- Starring: Jacinda Barrett, Jon Brennan, Jay Frank
"This is the true story of seven strangers picked to live in a house and have their lives taped. Find out what happens when people stop being polite and start getting real. The Real World..."
How many times have we heard those words? The Real World was the first reality show on tv, "This is the true story of seven strangers picked to live in a house and have their lives taped. Find out what happens when people stop being polite and start getting real. The Real World..."
How many times have we heard those words? The Real World was the first reality show on tv, premiering in 1992. It is still on the air, about to air it's 21st season, set in Brooklyn. When The Real World was created, it created a new genre of television that years later would be copied by other networks and become almost an obsession around the world. MTV originally wanted to make a soap opera, but the costs were too high, so they thought "what if we could get rid of writers, and scripts, and sets?". That resulted on the first Real World, set in NY neighborhood of SoHo, Manhattan, where 7 people that had never met before had to live in a house together for some time.
As the years went by, The Real World slowly gained its shape and space. New York, Los Angeles, San Francisco, London, Miami, Boston, Seattle, Hawaii, New Orleans, Chicago, Las Vegas, Paris, San Diego, Philadelphia, Austin, Key West, Denver, Sydney and now Hollywood...all these locations have hosted the show. Auditions to be a cast member today attract hundreds of thousands of people in hopes to be one of the strangers in the house. Living rent-free for 6 months in a very hip house with very interesting (and often annoying) roommates, and being on an internationally broadcast tv show is quite attractive to people in their late teens/early 20s.
How much of the show is actually true we'll never know. A lot of what we see on tv is edited to make it look like it all happened in a certain timeline. All the houses have cameras everywhere, and there's a clause in the contract of each housemate that says they're not allowed to go places where the cameras are not allowed in. And all the sounds are taped in a separate way, so, according to Melissa from New Orleans, a lot of times when they're talking and you can only see the back of their heads, the words you hear might not be the words they actually said at the time. Edited or not, none of the scenes aired on the show are acted. They all happened, without scripts.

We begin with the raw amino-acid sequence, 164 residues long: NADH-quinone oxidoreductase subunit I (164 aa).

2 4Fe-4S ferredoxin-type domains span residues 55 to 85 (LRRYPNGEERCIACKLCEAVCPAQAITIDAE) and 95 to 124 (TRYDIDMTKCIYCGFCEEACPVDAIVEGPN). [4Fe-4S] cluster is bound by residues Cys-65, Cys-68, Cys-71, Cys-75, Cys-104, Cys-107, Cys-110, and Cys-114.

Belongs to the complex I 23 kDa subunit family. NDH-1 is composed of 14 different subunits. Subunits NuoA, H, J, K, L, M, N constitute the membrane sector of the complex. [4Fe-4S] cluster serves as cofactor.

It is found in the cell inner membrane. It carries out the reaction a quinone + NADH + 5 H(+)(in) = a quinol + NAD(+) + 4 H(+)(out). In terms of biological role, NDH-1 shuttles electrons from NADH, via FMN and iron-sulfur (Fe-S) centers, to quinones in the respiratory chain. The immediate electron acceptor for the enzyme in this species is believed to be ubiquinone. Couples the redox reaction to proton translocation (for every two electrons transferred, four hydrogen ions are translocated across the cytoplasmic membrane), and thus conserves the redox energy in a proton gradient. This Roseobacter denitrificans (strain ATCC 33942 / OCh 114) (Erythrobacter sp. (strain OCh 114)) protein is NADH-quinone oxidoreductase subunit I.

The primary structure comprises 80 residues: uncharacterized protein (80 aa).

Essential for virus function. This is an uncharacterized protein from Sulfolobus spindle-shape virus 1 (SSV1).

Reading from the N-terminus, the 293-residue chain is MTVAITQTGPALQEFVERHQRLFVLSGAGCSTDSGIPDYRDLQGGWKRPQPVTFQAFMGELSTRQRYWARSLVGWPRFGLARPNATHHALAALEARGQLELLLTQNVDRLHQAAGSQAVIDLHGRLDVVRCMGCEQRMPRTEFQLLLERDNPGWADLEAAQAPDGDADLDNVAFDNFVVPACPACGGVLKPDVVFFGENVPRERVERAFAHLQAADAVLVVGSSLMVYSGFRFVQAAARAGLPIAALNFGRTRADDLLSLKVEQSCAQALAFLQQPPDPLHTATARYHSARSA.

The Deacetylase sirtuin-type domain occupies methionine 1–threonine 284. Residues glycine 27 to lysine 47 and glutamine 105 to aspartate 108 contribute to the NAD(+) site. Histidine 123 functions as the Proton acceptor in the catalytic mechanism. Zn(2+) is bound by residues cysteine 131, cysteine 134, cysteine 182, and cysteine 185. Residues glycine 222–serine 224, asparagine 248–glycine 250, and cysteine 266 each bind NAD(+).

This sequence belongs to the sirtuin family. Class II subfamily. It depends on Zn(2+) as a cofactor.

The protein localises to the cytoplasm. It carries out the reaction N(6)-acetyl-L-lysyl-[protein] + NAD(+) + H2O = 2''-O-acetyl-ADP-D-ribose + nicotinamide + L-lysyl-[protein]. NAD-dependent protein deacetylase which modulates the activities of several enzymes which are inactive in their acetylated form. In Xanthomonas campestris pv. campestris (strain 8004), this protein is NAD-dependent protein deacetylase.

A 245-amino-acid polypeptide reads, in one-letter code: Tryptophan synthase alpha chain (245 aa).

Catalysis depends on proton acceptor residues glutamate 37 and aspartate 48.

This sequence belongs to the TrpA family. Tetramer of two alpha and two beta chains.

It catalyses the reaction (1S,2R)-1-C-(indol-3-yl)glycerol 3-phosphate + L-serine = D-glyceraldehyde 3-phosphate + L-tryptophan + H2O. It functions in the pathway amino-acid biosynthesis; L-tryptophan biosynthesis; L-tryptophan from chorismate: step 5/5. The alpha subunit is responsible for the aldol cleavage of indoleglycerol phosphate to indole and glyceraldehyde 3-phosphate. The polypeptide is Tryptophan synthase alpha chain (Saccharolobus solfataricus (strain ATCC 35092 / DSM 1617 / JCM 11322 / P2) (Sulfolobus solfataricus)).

Each cast member receives around $250 per week, plus their house expenses paid (not including food. That's why every time a parent comes over, they cook). Anything else they want, they have to pay for. Plus, they don't get to take any of all the cool stuff you see in the house.
Today, The Real World is shown in several countries, and local versions of the show have already been made. Loving it or hating it, you just know it's here. The Real World: the first and original reality show.… Expand
- Genre(s): Drama, Reality
- Season 5 premiere date: Jul 10, 1996
- Episode Length: 30
- More Details and Credits »
It makes for irresistible, cooler-than-cool TV. [9 Jul 1996]
The show's basic appeal is still there. ... But just as the current generation of MTV veejays have adopted the same annoyingly aloof assembly-line attitude, so have the current participants in "The Real World," by watching MTV for years, decided how to present themselves. [9 Jul 1996]
In an effort to perk up the show, Real executive producers Mary-Ellis Bunim and Jon Murray have decreed that this year's crew will have to start up their own business. Big mistake. Whatever remaining allure The Real World possesses derives from its fantasy aspect — free house, free-floating surrogate family.
But the problem with "Real World" hasn't been the absence of a goal, mercenary or otherwise. It's been an increasingly obvious self-seriousness and lack of self-awareness, traits the show shares with many of its participants. ... Forcing a business startup will surely force a lot of the series' requisite conflict, but it seems as artificial a notion as much of the Miami Beach architecture. [10 Jul 1996]
This once-sleek vehicle for twentysomething angst has pretty much run out of gas. [10 Jul 1996]